Mixing bracket types when writing solutions?

  • Thread starter trollcast
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  • #1
trollcast
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Is it okay to mix the types of brackets you use when writing out a solution to help make it a bit clearer?

For example:

If I was completeing the square with:

$$ 3x^{2} + 5x -2 = 0 $$

I would factor out the 3 onto square brackets like this:

[itex]3 \left[x^{2} + \frac{5}{3}x - \frac{2}{3} \right] = 0 [/itex]

Then do my competing the square with round brackets:

$$ 3 \left[ \left( x + \frac{5}{6} \right)^{2} -\left(\frac{5}{6}\right)^{2} - \frac{2}{3} \right] = 0 $$
 
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Answers and Replies

  • #2
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Yes, that is perfectly ok. It is even recommended.

Also, I think you made some calculations errors when completing the square.
 
  • #3
trollcast
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Yes, that is perfectly ok. It is even recommended.

Also, I think you made some calculations errors when completing the square.

Thanks,

There probably are errors as I was about ready to punch my tv trying to get latex to put in the brackets, turns out I had spelled right as rigt.

Edit: I think fixed the mistake.
 
  • #4
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In your example, I would divide both sides by 3, then you do not need the big brackets at all.
If that is not possible, [ ] are fine.
 
  • #5
trollcast
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In your example, I would divide both sides by 3, then you do not need the big brackets at all.
If that is not possible, [ ] are fine.

In some questions they ask for the answer in the form, $$ a(x - b)^{2} + c $$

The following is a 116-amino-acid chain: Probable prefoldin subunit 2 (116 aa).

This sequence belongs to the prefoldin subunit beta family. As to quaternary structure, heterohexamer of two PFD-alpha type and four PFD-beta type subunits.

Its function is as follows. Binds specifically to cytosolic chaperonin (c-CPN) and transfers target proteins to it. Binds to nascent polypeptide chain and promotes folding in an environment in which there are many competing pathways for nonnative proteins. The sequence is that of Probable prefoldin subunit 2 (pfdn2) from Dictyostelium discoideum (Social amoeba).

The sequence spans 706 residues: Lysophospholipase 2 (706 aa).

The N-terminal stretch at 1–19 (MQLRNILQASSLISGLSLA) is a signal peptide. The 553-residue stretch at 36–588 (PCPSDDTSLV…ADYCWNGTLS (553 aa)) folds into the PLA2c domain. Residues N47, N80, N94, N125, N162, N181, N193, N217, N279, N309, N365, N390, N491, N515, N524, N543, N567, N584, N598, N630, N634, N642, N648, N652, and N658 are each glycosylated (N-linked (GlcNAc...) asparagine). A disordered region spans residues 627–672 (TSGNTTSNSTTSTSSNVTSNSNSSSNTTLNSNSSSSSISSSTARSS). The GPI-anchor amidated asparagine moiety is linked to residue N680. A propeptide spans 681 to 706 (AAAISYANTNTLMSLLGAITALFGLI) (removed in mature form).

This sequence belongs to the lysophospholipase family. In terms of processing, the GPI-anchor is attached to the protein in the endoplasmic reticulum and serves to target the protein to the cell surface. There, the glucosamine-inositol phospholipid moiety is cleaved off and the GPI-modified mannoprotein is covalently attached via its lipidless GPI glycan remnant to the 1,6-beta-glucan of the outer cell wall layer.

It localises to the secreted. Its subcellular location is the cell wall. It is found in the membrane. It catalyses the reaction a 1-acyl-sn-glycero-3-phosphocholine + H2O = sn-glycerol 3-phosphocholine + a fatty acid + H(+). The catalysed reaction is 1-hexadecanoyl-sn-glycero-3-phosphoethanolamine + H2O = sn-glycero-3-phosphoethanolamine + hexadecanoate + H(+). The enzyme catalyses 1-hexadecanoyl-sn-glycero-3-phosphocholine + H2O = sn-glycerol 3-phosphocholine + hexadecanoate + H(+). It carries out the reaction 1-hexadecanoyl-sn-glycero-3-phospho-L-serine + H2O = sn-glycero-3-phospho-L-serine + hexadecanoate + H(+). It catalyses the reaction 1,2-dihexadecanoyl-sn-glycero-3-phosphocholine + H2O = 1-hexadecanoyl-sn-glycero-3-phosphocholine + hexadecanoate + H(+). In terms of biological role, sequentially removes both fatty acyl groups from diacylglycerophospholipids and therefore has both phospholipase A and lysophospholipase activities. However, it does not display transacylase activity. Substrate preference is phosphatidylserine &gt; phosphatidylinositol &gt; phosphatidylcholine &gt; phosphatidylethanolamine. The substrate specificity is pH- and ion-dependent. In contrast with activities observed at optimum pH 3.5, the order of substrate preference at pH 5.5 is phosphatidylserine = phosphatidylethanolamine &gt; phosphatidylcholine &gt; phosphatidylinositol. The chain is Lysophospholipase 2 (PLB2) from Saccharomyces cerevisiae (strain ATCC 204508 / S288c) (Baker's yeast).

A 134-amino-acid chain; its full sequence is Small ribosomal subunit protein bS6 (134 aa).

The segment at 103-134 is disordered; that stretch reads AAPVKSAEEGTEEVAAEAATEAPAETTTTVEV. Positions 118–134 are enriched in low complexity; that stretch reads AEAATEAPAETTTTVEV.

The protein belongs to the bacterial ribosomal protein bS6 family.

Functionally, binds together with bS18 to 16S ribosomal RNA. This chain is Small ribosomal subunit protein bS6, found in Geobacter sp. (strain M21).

But yeah if I was just solving to find x I'd divide through, I probably have a few better examples here of where you could use multiple brackets but that was what came to mind first.
 
  • #6
dextercioby
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If the question is indeed about 'bracketing' and not about completing the square, then I can only say that what you're doing is not right in my book, brackets 'evolve', as the expression gets more complicated. First you place a round bracket, then if you need to put a round bracket into the first round bracket, the initial round brackets become square. If furthermore, you need a new round bracket into the newly created round bracket, the square one will become a brace, the previously existing round bracket will become square. And more, well, the number of braces will increase, since we don't have new types anymore.
 
  • #7
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Maybe it's a British English vs. American English thing, but as I learned them, there are
  • brackets - [] (AKA "square brackets", which IMO is redundant, since brackets already are square)
  • braces - {} (AKA "curly" brackets)
  • parentheses - () (AKA "round" brackets)
 
  • #8
dextercioby
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Apparently Dirac called these things <> brackets, else he would not have coined the words bra for <| and ket for |>. :biggrin:
 
  • #9
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They're also called angle brackets. They're not normally used for grouping mathematical expressions, I don't believe.
 
  • #10
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Not to mention those things that hold your trousers up.
 
  • #13
NascentOxygen
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Can also embrace the use of different sized parenthesis pairs, e.g.,

23((4x + 5) - x(x + 1))
 

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